PSP Bibliography


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Exploiting white-light observations to improve estimates of magnetic connectivity

AuthorPoirier, Nicolas; Rouillard, Alexis; Kouloumvakos, Athanasios; Przybylak, Alexis; Fargette, Na; Pobeda, Rapha; eville, Victor; Pinto, Rui; Indurain, Mikel; Alexandre, Matthieu;
KeywordsWhite-Light Imagery; modeling; space weather; Sun: slow solar wind; Sun: magnetic fields; Sun: coronal streamers
AbstractThe \emph\Solar Orbiter\ (\emph\SolO\) and \emph\Parker Solar Probe\ (\emph\PSP\) missions have opened up new challenges for the heliospheric scientific community. Their proximity to the Sun and their high quality measurements allow us to investigate, for the first time, potential sources for the solar wind plasma measured in situ. More accurate estimates of magnetic connectivities from spacecraft to the Sun are required to support science and operations for these missions. We present a methodology to systematically compare coronal and heliospheric models against white-light (WL) observations. White-light images from the SOlar and Heliospheric Observatory (\emph\SoHO\) are processed to unveil the faint structures of the K-corona. Images are then concatenated over time and are projected into a Carrington synoptic map. Features of interest such as the Streamer Belt (SB) are reduced to simplified geometric objects. Finally, a metric is defined to rank models according to their performance against WL observations. The method has been exploited to reproduce magnetic sectors from WL observations. We tested our results against one year of in situ magnetic polarity measurements taken at near 1 AU from the \emph\Advanced Composition Explorer\ (\emph\ACE\) and the \emph\Solar TErrestrial RElations Observatory\ (\emph\STEREO\-A). We obtained a good correlation that emphasizes the relevance of using WL observations to infer the shape of the sector structure. We show that WL observations provide additional constraints to better select model parameters such as the input photospheric magnetic map. We highlight the capability of this technique to systematically optimize coronal and heliospheric models using continuous and near-real-time WL observations. Several relevant practical applications are discussed, which should allow us to improve connectivity estimates.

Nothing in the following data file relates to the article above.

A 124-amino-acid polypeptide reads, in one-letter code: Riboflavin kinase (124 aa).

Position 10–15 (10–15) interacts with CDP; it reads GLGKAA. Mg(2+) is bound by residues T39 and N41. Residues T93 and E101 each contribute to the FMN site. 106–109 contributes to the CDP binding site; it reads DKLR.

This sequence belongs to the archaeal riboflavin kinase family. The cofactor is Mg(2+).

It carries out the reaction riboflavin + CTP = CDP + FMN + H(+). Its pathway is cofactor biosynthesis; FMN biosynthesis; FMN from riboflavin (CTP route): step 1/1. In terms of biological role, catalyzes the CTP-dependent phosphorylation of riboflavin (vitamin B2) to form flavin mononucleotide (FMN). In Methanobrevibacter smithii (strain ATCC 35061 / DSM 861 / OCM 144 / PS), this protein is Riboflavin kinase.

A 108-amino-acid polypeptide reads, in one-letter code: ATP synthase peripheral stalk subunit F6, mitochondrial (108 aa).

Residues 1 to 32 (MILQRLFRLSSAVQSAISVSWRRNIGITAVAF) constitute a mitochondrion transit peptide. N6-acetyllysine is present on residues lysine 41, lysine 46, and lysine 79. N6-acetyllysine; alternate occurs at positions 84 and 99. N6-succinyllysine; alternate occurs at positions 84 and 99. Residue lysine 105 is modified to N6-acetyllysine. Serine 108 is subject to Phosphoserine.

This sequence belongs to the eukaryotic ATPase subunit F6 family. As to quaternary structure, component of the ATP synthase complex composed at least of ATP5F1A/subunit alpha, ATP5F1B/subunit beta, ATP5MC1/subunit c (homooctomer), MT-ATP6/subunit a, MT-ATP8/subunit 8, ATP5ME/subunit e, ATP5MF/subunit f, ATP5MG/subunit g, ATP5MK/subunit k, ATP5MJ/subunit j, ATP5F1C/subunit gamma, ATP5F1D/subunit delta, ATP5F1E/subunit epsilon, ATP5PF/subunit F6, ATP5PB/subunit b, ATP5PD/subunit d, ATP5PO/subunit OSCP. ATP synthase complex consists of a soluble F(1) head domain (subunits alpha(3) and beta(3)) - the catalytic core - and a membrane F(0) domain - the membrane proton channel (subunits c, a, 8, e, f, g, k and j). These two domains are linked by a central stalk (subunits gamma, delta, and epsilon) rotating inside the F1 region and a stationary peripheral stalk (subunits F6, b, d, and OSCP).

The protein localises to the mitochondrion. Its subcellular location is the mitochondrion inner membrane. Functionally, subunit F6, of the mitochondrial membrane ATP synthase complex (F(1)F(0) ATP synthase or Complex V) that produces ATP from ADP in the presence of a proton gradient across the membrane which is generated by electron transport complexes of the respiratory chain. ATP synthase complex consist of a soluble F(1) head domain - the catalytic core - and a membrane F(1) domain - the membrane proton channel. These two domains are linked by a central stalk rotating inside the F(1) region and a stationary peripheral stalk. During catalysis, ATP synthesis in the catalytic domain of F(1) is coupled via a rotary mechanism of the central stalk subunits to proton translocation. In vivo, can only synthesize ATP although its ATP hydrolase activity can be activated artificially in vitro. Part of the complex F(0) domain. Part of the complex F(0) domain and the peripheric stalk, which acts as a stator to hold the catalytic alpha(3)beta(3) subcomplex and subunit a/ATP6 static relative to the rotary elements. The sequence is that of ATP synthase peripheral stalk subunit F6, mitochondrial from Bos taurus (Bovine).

Year of Publication2021
JournalFrontiers in Astronomy and Space Sciences
Number of Pages84
Date Publishedmay